- Standards in writing and mathematics at the end of Year 2 have also been well above national
averages over many years. Increasing numbers of pupils exceed the level expected for their age,
and the school’s current data show they are on track to achieve high standards again this year.
- All groups of pupils make at least good progress, and many pupils make outstanding progress
because of the high-quality teaching and well-matched support they are given. The school is
very skilled in making sure that every pupil receives the type of support they need in order to
learn quickly. Their progress is closely followed and any underachievement is quickly addressed.
- More-able pupils achieve very high standards. In Year 1, they are five terms ahead in reading,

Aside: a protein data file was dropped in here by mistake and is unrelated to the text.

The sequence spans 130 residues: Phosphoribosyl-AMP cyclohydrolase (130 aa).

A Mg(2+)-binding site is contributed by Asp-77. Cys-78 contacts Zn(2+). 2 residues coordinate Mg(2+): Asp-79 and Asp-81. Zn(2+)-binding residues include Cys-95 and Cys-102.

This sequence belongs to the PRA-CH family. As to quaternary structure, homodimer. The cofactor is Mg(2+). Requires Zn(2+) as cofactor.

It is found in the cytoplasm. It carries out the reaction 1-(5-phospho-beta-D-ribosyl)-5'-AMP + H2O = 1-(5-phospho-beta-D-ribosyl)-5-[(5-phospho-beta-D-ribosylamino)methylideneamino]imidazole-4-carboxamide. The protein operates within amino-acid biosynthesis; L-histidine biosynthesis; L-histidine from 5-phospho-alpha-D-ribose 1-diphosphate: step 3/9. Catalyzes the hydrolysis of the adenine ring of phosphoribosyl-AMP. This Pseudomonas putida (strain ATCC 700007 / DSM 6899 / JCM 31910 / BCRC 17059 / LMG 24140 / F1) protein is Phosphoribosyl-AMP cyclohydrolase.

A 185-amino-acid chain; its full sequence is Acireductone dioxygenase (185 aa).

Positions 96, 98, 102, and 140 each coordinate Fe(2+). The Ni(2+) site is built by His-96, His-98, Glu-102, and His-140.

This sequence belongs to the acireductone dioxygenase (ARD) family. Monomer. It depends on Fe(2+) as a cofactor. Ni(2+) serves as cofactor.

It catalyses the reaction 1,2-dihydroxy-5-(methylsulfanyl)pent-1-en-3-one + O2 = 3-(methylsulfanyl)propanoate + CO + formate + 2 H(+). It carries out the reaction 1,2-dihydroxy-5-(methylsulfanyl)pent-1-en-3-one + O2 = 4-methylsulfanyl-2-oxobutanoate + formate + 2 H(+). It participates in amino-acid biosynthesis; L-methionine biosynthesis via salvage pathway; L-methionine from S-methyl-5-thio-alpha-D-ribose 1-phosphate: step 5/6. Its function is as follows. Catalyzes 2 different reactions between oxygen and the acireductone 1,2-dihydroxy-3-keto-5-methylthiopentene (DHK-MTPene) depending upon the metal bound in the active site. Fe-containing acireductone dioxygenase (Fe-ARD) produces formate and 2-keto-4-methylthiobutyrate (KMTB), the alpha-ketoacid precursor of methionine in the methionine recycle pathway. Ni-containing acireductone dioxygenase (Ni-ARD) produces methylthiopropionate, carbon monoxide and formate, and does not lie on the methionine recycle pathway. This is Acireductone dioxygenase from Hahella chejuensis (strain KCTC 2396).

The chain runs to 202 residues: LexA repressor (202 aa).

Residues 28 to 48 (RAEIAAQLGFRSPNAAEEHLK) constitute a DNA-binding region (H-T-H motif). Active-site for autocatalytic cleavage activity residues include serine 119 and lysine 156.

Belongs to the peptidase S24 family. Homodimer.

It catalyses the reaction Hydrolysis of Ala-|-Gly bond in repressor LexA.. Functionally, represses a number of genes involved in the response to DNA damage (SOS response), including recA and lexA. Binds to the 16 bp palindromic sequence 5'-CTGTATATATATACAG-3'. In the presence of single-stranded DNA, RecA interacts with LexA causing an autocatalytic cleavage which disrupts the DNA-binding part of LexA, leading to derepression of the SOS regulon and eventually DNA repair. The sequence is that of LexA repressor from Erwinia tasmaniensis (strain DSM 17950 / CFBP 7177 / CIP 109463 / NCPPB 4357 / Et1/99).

four terms in mathematics and three in writing. In Year 2, they are three terms ahead in reading
and writing and five terms in mathematics.
- Pupils who have special educational needs are supported well by teachers and well-trained
teaching assistants. This results in good or better progress for most pupils. The special
educational needs coordinator knows the pupils individually and uses a wide range of support
and resources to help them.
- Pupils from minority ethnic backgrounds and those who speak English as an additional language
make progress at similar rates to other pupils.
- In 2013, the small number of Year 2 pupils supported by pupil premium reached higher
standards than similar pupils nationally, and were just over two terms behind other pupils in